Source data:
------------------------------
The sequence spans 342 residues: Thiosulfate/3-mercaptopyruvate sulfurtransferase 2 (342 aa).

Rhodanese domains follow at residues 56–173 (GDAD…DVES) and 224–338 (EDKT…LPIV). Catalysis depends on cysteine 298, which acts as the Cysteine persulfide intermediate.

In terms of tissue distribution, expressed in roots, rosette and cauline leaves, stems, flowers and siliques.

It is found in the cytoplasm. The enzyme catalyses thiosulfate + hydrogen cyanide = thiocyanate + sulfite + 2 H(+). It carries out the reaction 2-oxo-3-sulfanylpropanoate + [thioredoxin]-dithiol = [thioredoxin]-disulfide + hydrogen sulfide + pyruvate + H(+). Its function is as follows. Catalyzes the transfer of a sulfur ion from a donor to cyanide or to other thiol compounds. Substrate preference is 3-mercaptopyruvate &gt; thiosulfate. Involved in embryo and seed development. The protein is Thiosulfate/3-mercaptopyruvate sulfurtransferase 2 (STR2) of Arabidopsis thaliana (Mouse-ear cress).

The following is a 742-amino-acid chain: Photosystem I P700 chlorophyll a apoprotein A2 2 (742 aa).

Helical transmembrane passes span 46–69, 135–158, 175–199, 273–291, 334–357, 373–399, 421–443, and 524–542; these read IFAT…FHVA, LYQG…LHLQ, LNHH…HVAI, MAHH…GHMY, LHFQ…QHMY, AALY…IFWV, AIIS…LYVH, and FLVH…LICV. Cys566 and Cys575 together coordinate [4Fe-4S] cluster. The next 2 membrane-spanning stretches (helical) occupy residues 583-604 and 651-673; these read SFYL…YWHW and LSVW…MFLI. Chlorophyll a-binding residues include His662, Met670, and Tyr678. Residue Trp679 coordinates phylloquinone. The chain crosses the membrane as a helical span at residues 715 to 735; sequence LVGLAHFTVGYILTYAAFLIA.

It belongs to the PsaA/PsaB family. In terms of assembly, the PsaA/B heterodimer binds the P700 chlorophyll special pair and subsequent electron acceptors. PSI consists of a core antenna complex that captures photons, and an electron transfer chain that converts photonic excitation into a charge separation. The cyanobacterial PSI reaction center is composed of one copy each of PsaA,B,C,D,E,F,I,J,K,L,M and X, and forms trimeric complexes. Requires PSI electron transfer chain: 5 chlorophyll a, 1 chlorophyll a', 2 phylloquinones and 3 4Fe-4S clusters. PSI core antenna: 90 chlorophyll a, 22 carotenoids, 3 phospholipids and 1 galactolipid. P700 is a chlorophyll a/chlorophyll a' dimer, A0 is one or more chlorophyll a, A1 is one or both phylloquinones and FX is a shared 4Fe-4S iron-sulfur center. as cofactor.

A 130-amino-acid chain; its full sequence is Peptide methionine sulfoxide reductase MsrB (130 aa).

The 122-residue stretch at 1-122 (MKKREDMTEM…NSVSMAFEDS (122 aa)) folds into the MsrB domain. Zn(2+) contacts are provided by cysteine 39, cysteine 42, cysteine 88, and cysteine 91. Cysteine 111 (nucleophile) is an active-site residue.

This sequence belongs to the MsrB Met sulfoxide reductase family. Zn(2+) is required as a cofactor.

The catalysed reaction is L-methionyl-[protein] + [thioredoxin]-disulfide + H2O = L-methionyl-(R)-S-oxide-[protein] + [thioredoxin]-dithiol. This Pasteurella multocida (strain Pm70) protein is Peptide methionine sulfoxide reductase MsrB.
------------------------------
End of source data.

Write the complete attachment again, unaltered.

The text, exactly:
The sequence spans 342 residues: Thiosulfate/3-mercaptopyruvate sulfurtransferase 2 (342 aa).

Rhodanese domains follow at residues 56–173 (GDAD…DVES) and 224–338 (EDKT…LPIV). Catalysis depends on cysteine 298, which acts as the Cysteine persulfide intermediate.

In terms of tissue distribution, expressed in roots, rosette and cauline leaves, stems, flowers and siliques.

It is found in the cytoplasm. The enzyme catalyses thiosulfate + hydrogen cyanide = thiocyanate + sulfite + 2 H(+). It carries out the reaction 2-oxo-3-sulfanylpropanoate + [thioredoxin]-dithiol = [thioredoxin]-disulfide + hydrogen sulfide + pyruvate + H(+). Its function is as follows. Catalyzes the transfer of a sulfur ion from a donor to cyanide or to other thiol compounds. Substrate preference is 3-mercaptopyruvate &gt; thiosulfate. Involved in embryo and seed development. The protein is Thiosulfate/3-mercaptopyruvate sulfurtransferase 2 (STR2) of Arabidopsis thaliana (Mouse-ear cress).

The following is a 742-amino-acid chain: Photosystem I P700 chlorophyll a apoprotein A2 2 (742 aa).

Helical transmembrane passes span 46–69, 135–158, 175–199, 273–291, 334–357, 373–399, 421–443, and 524–542; these read IFAT…FHVA, LYQG…LHLQ, LNHH…HVAI, MAHH…GHMY, LHFQ…QHMY, AALY…IFWV, AIIS…LYVH, and FLVH…LICV. Cys566 and Cys575 together coordinate [4Fe-4S] cluster. The next 2 membrane-spanning stretches (helical) occupy residues 583-604 and 651-673; these read SFYL…YWHW and LSVW…MFLI. Chlorophyll a-binding residues include His662, Met670, and Tyr678. Residue Trp679 coordinates phylloquinone. The chain crosses the membrane as a helical span at residues 715 to 735; sequence LVGLAHFTVGYILTYAAFLIA.

It belongs to the PsaA/PsaB family. In terms of assembly, the PsaA/B heterodimer binds the P700 chlorophyll special pair and subsequent electron acceptors. PSI consists of a core antenna complex that captures photons, and an electron transfer chain that converts photonic excitation into a charge separation. The cyanobacterial PSI reaction center is composed of one copy each of PsaA,B,C,D,E,F,I,J,K,L,M and X, and forms trimeric complexes. Requires PSI electron transfer chain: 5 chlorophyll a, 1 chlorophyll a', 2 phylloquinones and 3 4Fe-4S clusters. PSI core antenna: 90 chlorophyll a, 22 carotenoids, 3 phospholipids and 1 galactolipid. P700 is a chlorophyll a/chlorophyll a' dimer, A0 is one or more chlorophyll a, A1 is one or both phylloquinones and FX is a shared 4Fe-4S iron-sulfur center. as cofactor.

A 130-amino-acid chain; its full sequence is Peptide methionine sulfoxide reductase MsrB (130 aa).

The 122-residue stretch at 1-122 (MKKREDMTEM…NSVSMAFEDS (122 aa)) folds into the MsrB domain. Zn(2+) contacts are provided by cysteine 39, cysteine 42, cysteine 88, and cysteine 91. Cysteine 111 (nucleophile) is an active-site residue.

This sequence belongs to the MsrB Met sulfoxide reductase family. Zn(2+) is required as a cofactor.

The catalysed reaction is L-methionyl-[protein] + [thioredoxin]-disulfide + H2O = L-methionyl-(R)-S-oxide-[protein] + [thioredoxin]-dithiol. This Pasteurella multocida (strain Pm70) protein is Peptide methionine sulfoxide reductase MsrB.